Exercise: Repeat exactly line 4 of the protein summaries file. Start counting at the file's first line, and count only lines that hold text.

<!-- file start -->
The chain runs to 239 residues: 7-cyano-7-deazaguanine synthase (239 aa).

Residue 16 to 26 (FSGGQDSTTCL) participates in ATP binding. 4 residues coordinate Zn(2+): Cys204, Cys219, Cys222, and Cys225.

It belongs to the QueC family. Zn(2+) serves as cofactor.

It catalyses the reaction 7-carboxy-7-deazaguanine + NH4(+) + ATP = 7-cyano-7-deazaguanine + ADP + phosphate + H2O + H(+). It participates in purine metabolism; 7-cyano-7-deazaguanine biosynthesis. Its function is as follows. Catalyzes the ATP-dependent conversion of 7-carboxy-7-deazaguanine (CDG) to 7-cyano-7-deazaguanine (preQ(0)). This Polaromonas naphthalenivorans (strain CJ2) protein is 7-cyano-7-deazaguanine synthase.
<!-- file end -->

It catalyses the reaction 7-carboxy-7-deazaguanine + NH4(+) + ATP = 7-cyano-7-deazaguanine + ADP + phosphate + H2O + H(+). It participates in purine metabolism; 7-cyano-7-deazaguanine biosynthesis. Its function is as follows. Catalyzes the ATP-dependent conversion of 7-carboxy-7-deazaguanine (CDG) to 7-cyano-7-deazaguanine (preQ(0)). This Polaromonas naphthalenivorans (strain CJ2) protein is 7-cyano-7-deazaguanine synthase.